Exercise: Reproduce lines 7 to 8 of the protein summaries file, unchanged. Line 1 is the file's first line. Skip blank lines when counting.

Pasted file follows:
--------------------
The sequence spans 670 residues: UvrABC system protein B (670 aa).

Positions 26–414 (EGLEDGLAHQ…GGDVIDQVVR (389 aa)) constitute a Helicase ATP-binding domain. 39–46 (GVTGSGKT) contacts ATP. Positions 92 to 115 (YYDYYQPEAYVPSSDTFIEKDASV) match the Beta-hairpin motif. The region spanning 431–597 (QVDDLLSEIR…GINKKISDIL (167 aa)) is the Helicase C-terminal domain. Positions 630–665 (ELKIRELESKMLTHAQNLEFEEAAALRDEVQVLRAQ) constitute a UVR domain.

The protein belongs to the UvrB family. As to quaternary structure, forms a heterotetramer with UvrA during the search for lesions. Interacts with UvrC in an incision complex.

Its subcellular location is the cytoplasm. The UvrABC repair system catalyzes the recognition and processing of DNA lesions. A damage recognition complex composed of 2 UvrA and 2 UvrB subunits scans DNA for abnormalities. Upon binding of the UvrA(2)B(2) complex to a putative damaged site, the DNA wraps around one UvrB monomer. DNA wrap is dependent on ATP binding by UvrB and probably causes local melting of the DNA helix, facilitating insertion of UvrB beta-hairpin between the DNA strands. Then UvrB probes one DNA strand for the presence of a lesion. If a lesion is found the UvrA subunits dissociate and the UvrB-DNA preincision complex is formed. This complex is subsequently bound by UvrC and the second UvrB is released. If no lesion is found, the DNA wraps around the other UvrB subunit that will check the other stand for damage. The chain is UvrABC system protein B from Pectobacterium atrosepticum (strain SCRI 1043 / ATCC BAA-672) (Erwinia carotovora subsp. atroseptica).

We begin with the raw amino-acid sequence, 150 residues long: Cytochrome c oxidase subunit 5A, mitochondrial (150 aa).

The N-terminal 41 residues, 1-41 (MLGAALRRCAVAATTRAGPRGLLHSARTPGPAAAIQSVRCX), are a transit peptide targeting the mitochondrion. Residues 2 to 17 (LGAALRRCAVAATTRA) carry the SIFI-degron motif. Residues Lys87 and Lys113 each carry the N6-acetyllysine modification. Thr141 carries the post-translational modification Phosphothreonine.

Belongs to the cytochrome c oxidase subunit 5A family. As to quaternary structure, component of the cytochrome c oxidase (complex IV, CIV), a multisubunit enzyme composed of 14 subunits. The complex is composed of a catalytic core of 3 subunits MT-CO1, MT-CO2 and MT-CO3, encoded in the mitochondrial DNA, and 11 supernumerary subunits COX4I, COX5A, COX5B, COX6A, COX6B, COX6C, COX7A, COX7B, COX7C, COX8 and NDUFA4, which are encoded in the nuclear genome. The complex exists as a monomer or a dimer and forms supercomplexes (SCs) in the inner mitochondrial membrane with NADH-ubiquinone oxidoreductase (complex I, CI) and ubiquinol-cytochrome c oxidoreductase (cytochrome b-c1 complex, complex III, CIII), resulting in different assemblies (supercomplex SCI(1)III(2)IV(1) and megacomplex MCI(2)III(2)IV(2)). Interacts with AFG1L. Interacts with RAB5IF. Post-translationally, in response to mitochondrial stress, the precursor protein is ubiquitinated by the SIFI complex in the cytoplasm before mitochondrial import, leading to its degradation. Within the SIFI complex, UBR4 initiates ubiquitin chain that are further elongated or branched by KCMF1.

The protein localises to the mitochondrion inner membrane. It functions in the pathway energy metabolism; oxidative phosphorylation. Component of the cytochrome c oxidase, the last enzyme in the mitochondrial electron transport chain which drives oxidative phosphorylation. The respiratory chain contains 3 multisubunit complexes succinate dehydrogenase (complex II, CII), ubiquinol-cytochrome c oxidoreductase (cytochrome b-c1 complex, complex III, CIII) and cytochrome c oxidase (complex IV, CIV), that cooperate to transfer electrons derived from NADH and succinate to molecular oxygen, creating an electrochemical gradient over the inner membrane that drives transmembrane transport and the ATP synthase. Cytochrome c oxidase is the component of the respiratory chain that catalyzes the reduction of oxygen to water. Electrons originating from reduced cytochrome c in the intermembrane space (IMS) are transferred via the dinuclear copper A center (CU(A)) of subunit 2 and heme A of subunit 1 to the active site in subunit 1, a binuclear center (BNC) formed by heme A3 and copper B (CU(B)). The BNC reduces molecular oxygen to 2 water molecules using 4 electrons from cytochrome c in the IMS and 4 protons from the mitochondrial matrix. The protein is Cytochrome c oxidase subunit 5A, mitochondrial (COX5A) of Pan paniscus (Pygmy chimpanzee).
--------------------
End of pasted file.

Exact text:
Belongs to the cytochrome c oxidase subunit 5A family. As to quaternary structure, component of the cytochrome c oxidase (complex IV, CIV), a multisubunit enzyme composed of 14 subunits. The complex is composed of a catalytic core of 3 subunits MT-CO1, MT-CO2 and MT-CO3, encoded in the mitochondrial DNA, and 11 supernumerary subunits COX4I, COX5A, COX5B, COX6A, COX6B, COX6C, COX7A, COX7B, COX7C, COX8 and NDUFA4, which are encoded in the nuclear genome. The complex exists as a monomer or a dimer and forms supercomplexes (SCs) in the inner mitochondrial membrane with NADH-ubiquinone oxidoreductase (complex I, CI) and ubiquinol-cytochrome c oxidoreductase (cytochrome b-c1 complex, complex III, CIII), resulting in different assemblies (supercomplex SCI(1)III(2)IV(1) and megacomplex MCI(2)III(2)IV(2)). Interacts with AFG1L. Interacts with RAB5IF. Post-translationally, in response to mitochondrial stress, the precursor protein is ubiquitinated by the SIFI complex in the cytoplasm before mitochondrial import, leading to its degradation. Within the SIFI complex, UBR4 initiates ubiquitin chain that are further elongated or branched by KCMF1.

The protein localises to the mitochondrion inner membrane. It functions in the pathway energy metabolism; oxidative phosphorylation. Component of the cytochrome c oxidase, the last enzyme in the mitochondrial electron transport chain which drives oxidative phosphorylation. The respiratory chain contains 3 multisubunit complexes succinate dehydrogenase (complex II, CII), ubiquinol-cytochrome c oxidoreductase (cytochrome b-c1 complex, complex III, CIII) and cytochrome c oxidase (complex IV, CIV), that cooperate to transfer electrons derived from NADH and succinate to molecular oxygen, creating an electrochemical gradient over the inner membrane that drives transmembrane transport and the ATP synthase. Cytochrome c oxidase is the component of the respiratory chain that catalyzes the reduction of oxygen to water. Electrons originating from reduced cytochrome c in the intermembrane space (IMS) are transferred via the dinuclear copper A center (CU(A)) of subunit 2 and heme A of subunit 1 to the active site in subunit 1, a binuclear center (BNC) formed by heme A3 and copper B (CU(B)). The BNC reduces molecular oxygen to 2 water molecules using 4 electrons from cytochrome c in the IMS and 4 protons from the mitochondrial matrix. The protein is Cytochrome c oxidase subunit 5A, mitochondrial (COX5A) of Pan paniscus (Pygmy chimpanzee).